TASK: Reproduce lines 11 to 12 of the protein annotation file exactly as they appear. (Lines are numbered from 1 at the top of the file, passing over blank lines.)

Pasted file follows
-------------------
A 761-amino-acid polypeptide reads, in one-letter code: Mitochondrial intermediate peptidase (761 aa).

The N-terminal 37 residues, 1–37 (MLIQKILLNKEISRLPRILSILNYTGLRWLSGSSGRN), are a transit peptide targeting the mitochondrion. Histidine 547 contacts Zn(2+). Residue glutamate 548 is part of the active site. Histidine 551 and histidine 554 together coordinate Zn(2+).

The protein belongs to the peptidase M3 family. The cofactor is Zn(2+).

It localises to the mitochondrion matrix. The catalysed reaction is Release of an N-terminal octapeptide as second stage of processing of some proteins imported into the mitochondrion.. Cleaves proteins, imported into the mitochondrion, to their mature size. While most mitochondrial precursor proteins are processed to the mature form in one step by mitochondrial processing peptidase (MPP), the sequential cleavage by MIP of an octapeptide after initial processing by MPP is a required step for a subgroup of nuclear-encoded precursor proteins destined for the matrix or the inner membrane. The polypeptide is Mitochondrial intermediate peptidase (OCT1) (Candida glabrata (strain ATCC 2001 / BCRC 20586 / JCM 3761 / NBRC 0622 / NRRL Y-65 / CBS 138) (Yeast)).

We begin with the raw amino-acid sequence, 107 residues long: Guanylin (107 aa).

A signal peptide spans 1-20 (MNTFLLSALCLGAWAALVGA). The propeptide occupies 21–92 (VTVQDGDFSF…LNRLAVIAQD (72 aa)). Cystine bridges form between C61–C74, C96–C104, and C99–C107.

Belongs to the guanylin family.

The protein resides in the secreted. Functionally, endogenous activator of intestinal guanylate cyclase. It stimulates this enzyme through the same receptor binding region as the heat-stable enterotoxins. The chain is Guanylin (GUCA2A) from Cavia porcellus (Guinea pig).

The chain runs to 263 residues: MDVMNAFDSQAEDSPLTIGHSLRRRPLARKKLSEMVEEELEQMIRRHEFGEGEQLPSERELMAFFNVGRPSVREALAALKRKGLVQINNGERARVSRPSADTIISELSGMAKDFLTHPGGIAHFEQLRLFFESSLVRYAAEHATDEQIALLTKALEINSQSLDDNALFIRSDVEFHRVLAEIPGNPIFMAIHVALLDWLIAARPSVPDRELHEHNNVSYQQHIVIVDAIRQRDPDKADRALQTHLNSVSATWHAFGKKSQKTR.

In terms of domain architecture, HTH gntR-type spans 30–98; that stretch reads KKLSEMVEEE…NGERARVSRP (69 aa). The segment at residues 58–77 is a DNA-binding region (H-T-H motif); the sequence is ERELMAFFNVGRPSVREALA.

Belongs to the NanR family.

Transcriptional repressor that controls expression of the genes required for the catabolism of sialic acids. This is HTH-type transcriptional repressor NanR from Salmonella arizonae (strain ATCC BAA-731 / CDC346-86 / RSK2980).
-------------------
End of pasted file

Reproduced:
Belongs to the NanR family.

Transcriptional repressor that controls expression of the genes required for the catabolism of sialic acids. This is HTH-type transcriptional repressor NanR from Salmonella arizonae (strain ATCC BAA-731 / CDC346-86 / RSK2980).